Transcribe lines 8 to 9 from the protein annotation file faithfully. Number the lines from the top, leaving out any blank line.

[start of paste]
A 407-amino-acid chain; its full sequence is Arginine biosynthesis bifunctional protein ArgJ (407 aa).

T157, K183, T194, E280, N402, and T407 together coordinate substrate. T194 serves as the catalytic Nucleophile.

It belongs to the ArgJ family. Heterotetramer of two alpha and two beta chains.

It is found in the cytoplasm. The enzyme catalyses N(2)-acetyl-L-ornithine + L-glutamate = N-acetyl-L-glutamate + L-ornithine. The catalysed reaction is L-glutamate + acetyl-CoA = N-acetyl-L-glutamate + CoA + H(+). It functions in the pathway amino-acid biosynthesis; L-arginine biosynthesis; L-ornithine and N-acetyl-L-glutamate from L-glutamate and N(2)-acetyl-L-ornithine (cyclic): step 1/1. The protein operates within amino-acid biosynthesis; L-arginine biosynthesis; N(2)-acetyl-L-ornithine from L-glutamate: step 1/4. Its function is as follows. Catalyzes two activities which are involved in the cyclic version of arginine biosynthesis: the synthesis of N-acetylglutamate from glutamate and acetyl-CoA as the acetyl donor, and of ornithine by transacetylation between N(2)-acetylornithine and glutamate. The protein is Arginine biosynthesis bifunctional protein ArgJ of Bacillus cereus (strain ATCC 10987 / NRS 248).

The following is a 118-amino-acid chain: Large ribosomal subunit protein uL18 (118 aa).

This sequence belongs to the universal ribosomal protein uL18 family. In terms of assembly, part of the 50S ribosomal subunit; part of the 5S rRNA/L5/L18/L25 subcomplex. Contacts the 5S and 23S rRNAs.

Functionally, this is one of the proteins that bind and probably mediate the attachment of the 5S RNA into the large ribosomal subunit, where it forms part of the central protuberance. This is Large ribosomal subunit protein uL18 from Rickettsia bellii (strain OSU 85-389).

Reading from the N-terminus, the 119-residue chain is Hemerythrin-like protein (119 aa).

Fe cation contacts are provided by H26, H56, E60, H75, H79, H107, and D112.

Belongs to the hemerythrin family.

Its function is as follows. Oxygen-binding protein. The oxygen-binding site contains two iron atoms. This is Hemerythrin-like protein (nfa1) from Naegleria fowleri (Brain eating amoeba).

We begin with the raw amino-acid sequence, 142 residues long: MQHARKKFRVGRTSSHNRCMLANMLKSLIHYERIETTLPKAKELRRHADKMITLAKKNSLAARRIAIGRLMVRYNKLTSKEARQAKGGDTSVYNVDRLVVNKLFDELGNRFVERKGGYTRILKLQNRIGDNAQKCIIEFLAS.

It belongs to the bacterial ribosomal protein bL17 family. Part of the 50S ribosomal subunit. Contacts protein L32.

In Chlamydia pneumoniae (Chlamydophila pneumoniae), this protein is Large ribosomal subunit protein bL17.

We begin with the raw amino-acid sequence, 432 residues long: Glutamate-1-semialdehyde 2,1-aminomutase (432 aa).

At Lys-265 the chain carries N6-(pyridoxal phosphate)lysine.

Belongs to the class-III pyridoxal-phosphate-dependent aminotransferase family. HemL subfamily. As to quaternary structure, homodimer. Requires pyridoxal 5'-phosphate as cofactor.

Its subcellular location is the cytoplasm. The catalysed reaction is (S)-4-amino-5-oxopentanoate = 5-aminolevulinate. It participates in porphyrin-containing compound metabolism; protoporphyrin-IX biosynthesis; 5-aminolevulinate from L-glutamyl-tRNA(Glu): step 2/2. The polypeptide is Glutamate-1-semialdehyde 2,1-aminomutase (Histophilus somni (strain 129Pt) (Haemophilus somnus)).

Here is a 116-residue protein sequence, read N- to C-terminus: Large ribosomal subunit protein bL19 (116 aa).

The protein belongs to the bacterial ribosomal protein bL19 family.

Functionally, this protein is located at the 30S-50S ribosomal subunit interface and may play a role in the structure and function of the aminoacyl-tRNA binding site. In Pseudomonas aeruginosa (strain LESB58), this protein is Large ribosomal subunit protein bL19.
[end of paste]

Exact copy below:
Reading from the N-terminus, the 119-residue chain is Hemerythrin-like protein (119 aa).

Fe cation contacts are provided by H26, H56, E60, H75, H79, H107, and D112.